Air quality problems such as smog and acid rain result from the release of pollutants into the atmosphere. The majority of these pollutants come from human activities, such as transportation, the burning of fuels for electricity and heating, and industry. Pollutants from natural sources, such as wildfires, can sometimes be substantial. Air pollutants cause adverse health and environmental effects. The Air quality indicators present the concentrations of 5 key air pollutants for Canada.
Between 2005 and 2019,
- average PM2.5 concentrations have remained mostly unchanged with slight year-to-year fluctuations and a dip in 2019
- peak PM2.5 concentrations exhibited variable results, decreasing after 2005 but trending upward over the past decade and decreasing again in 2019
- average O3 concentrations fluctuated above and below 2005 levels, while peak O3 concentrations have generally decreased
- average and peak NO2, SO2 and average VOC concentrations have decreased steadily
Climate change indicators
Climate change is caused by the increase in concentrations of greenhouse gases (GHGs) which trap heat in the Earth's atmosphere. These increases are primarily due to GHG emissions from human activities.
Canada's actions to address climate change at home and abroad are guided by the 2015 Paris Agreement goal of holding the increase in the global average temperature to well below 2 degrees Celsius above pre-industrial levels, and pursuing efforts to limit the global temperature increase to 1.5 degrees Celsius. In 2021, Canada announced an enhanced target committing Canada to cut its GHG emissions by 40% to 45% below 2005 levels by 2030. Previously, Canada had committed to reducing its GHG emissions by 30% below 2005 levels by 2030.
To estimate future GHG emissions, Canada develops GHG projections on an annual basis, using the most up-to-date assumptions of the key drivers that influence Canada's emissions. The indicator uses the latest GHG emissions projections to present the forecast progress toward Canada's 2030 target.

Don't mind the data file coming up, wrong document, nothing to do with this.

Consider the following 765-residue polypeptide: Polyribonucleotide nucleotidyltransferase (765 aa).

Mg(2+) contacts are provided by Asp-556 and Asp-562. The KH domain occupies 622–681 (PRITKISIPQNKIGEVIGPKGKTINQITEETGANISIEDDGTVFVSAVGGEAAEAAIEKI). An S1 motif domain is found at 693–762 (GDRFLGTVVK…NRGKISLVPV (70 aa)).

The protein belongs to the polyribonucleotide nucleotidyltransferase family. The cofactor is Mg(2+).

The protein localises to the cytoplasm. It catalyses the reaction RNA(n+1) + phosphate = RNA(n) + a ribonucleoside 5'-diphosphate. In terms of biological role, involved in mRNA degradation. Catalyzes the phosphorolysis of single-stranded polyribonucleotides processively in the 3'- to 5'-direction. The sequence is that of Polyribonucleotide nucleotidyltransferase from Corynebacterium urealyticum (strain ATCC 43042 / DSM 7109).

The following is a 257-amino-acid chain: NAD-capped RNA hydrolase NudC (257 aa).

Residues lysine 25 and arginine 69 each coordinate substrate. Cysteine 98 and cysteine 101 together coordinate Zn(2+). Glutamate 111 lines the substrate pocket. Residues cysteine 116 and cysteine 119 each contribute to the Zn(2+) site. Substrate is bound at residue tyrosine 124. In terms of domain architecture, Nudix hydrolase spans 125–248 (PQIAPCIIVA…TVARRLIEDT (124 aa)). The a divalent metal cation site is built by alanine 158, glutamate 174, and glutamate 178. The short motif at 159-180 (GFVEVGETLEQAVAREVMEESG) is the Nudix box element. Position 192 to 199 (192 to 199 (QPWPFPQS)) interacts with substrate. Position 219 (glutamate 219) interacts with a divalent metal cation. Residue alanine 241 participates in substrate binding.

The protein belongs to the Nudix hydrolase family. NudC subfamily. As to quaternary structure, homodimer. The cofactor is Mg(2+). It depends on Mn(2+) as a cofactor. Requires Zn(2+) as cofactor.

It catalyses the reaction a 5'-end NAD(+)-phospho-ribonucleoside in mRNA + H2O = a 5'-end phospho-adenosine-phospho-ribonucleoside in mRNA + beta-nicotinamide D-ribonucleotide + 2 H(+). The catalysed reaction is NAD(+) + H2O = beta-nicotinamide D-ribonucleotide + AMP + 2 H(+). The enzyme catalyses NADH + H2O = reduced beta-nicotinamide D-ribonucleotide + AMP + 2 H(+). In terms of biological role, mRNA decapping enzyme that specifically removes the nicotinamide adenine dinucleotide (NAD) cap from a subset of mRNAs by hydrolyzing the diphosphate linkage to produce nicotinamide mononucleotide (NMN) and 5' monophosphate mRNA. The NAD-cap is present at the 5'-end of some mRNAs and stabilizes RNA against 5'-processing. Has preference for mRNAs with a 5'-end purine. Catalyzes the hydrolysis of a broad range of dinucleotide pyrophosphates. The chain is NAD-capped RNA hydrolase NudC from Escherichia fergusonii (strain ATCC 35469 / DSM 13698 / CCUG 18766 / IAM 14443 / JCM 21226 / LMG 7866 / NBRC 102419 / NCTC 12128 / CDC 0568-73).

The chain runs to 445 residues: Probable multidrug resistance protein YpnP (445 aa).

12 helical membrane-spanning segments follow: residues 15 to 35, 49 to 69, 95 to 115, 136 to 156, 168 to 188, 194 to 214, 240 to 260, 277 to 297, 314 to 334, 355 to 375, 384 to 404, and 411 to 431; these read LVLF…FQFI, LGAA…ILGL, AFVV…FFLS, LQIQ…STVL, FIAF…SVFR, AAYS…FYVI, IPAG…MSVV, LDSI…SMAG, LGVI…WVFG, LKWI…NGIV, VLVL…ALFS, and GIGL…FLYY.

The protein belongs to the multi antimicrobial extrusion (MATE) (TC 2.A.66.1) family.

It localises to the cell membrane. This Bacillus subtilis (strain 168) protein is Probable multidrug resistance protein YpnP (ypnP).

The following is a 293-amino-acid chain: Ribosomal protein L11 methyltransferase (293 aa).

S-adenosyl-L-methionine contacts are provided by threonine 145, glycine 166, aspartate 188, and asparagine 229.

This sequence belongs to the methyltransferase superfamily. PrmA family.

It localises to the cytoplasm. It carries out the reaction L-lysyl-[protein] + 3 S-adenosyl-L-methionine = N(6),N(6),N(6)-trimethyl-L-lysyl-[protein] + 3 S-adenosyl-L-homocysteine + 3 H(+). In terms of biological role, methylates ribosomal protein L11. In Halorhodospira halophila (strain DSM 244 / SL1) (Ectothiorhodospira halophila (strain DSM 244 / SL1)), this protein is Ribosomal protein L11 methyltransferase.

For the December 2022 projections update, 2 scenarios were developed:
- Under the "with measures" scenario, emissions in Canada are projected to be 625 megatonnes of carbon dioxide equivalent (Mt CO2 eq) in 2030 (or 16% below 2005 levels)
- Under the "with additional measures" scenario, emissions are projected to decline to 491 Mt CO2 eq in 2030 (or 34% below 2005 levels)
- 2035 emissions are projected to decline further, reaching 608 Mt CO2 eq (18% below 2005 levels) under the "with measures" scenario and 443 Mt CO2 eq (40% below 2005 levels) under the “with additional measures" scenario
The Canadian Environmental Sustainability Indicators program develops and regularly reports on a wide range of environmental indicators. These indicators are used to keep Canadians informed and up-to-date on the state and trends of environmental issues of concern. The indicators also track and report on the progress of the Federal Sustainable Development Strategy. Indicators from past releases are listed below.